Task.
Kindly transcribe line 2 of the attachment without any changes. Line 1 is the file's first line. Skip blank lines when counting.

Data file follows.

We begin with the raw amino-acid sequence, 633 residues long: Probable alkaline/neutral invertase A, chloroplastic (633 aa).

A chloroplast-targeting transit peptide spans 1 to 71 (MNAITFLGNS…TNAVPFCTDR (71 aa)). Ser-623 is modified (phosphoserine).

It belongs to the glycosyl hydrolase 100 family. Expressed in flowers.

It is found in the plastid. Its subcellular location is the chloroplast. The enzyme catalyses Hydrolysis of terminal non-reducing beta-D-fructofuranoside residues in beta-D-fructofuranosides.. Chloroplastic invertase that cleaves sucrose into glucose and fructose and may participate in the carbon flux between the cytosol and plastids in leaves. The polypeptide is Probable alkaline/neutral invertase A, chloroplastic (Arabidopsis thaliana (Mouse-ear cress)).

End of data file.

A chloroplast-targeting transit peptide spans 1 to 71 (MNAITFLGNS…TNAVPFCTDR (71 aa)). Ser-623 is modified (phosphoserine).